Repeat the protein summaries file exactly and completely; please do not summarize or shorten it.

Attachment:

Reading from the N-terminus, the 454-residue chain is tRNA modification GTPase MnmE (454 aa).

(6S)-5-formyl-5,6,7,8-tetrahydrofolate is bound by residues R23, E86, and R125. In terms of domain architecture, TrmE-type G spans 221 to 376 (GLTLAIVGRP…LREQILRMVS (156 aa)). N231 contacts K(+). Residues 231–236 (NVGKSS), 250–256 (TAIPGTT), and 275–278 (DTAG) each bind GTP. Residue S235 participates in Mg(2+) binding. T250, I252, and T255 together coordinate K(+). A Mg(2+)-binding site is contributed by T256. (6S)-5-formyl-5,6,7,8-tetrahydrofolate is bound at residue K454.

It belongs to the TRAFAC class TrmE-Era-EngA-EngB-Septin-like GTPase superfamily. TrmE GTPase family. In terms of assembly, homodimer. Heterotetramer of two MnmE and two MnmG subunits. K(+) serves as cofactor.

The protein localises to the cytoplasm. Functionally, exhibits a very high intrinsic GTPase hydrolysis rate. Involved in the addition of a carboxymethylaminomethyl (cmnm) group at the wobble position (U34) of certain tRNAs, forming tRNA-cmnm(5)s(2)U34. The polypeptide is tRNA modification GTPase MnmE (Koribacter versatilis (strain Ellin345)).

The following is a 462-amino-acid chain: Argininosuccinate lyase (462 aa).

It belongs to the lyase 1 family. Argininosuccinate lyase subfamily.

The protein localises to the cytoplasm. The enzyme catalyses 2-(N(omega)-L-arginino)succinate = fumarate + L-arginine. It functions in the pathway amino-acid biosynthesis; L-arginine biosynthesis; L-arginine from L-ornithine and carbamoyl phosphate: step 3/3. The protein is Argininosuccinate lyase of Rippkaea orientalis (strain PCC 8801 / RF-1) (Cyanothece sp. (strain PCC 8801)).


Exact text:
Reading from the N-terminus, the 454-residue chain is tRNA modification GTPase MnmE (454 aa).

(6S)-5-formyl-5,6,7,8-tetrahydrofolate is bound by residues R23, E86, and R125. In terms of domain architecture, TrmE-type G spans 221 to 376 (GLTLAIVGRP…LREQILRMVS (156 aa)). N231 contacts K(+). Residues 231–236 (NVGKSS), 250–256 (TAIPGTT), and 275–278 (DTAG) each bind GTP. Residue S235 participates in Mg(2+) binding. T250, I252, and T255 together coordinate K(+). A Mg(2+)-binding site is contributed by T256. (6S)-5-formyl-5,6,7,8-tetrahydrofolate is bound at residue K454.

It belongs to the TRAFAC class TrmE-Era-EngA-EngB-Septin-like GTPase superfamily. TrmE GTPase family. In terms of assembly, homodimer. Heterotetramer of two MnmE and two MnmG subunits. K(+) serves as cofactor.

The protein localises to the cytoplasm. Functionally, exhibits a very high intrinsic GTPase hydrolysis rate. Involved in the addition of a carboxymethylaminomethyl (cmnm) group at the wobble position (U34) of certain tRNAs, forming tRNA-cmnm(5)s(2)U34. The polypeptide is tRNA modification GTPase MnmE (Koribacter versatilis (strain Ellin345)).

The following is a 462-amino-acid chain: Argininosuccinate lyase (462 aa).

It belongs to the lyase 1 family. Argininosuccinate lyase subfamily.

The protein localises to the cytoplasm. The enzyme catalyses 2-(N(omega)-L-arginino)succinate = fumarate + L-arginine. It functions in the pathway amino-acid biosynthesis; L-arginine biosynthesis; L-arginine from L-ornithine and carbamoyl phosphate: step 3/3. The protein is Argininosuccinate lyase of Rippkaea orientalis (strain PCC 8801 / RF-1) (Cyanothece sp. (strain PCC 8801)).